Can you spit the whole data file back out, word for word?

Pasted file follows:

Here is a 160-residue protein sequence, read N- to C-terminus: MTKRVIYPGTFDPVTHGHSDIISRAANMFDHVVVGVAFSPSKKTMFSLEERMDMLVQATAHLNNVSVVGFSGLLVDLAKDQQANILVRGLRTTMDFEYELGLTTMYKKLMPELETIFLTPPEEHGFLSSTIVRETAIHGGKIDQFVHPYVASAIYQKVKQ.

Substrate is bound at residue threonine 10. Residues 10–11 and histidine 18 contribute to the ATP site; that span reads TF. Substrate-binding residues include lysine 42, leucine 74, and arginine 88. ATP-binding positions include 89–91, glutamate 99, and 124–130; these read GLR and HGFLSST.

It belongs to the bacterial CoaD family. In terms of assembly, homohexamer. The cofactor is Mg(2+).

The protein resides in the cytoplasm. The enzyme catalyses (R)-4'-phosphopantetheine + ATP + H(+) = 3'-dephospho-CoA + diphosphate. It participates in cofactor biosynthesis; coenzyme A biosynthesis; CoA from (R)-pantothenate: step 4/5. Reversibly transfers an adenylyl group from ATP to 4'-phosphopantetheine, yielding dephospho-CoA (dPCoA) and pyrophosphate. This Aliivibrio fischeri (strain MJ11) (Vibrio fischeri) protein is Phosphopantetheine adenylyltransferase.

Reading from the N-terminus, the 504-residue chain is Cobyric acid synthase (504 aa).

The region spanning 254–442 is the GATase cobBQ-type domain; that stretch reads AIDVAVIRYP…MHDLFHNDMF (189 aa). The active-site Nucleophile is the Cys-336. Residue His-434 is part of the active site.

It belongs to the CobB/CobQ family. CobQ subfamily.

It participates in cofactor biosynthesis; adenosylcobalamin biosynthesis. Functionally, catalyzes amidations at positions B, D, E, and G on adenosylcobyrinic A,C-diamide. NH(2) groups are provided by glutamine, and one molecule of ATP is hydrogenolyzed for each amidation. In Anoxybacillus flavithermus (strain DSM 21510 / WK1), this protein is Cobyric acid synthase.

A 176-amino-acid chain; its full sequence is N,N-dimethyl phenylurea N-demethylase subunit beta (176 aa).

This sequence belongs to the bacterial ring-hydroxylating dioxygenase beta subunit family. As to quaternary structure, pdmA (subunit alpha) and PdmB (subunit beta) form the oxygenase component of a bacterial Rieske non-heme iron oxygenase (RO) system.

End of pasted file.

Here is a 160-residue protein sequence, read N- to C-terminus: MTKRVIYPGTFDPVTHGHSDIISRAANMFDHVVVGVAFSPSKKTMFSLEERMDMLVQATAHLNNVSVVGFSGLLVDLAKDQQANILVRGLRTTMDFEYELGLTTMYKKLMPELETIFLTPPEEHGFLSSTIVRETAIHGGKIDQFVHPYVASAIYQKVKQ.

Substrate is bound at residue threonine 10. Residues 10–11 and histidine 18 contribute to the ATP site; that span reads TF. Substrate-binding residues include lysine 42, leucine 74, and arginine 88. ATP-binding positions include 89–91, glutamate 99, and 124–130; these read GLR and HGFLSST.

It belongs to the bacterial CoaD family. In terms of assembly, homohexamer. The cofactor is Mg(2+).

The protein resides in the cytoplasm. The enzyme catalyses (R)-4'-phosphopantetheine + ATP + H(+) = 3'-dephospho-CoA + diphosphate. It participates in cofactor biosynthesis; coenzyme A biosynthesis; CoA from (R)-pantothenate: step 4/5. Reversibly transfers an adenylyl group from ATP to 4'-phosphopantetheine, yielding dephospho-CoA (dPCoA) and pyrophosphate. This Aliivibrio fischeri (strain MJ11) (Vibrio fischeri) protein is Phosphopantetheine adenylyltransferase.

Reading from the N-terminus, the 504-residue chain is Cobyric acid synthase (504 aa).

The region spanning 254–442 is the GATase cobBQ-type domain; that stretch reads AIDVAVIRYP…MHDLFHNDMF (189 aa). The active-site Nucleophile is the Cys-336. Residue His-434 is part of the active site.

It belongs to the CobB/CobQ family. CobQ subfamily.

It participates in cofactor biosynthesis; adenosylcobalamin biosynthesis. Functionally, catalyzes amidations at positions B, D, E, and G on adenosylcobyrinic A,C-diamide. NH(2) groups are provided by glutamine, and one molecule of ATP is hydrogenolyzed for each amidation. In Anoxybacillus flavithermus (strain DSM 21510 / WK1), this protein is Cobyric acid synthase.

A 176-amino-acid chain; its full sequence is N,N-dimethyl phenylurea N-demethylase subunit beta (176 aa).

This sequence belongs to the bacterial ring-hydroxylating dioxygenase beta subunit family. As to quaternary structure, pdmA (subunit alpha) and PdmB (subunit beta) form the oxygenase component of a bacterial Rieske non-heme iron oxygenase (RO) system.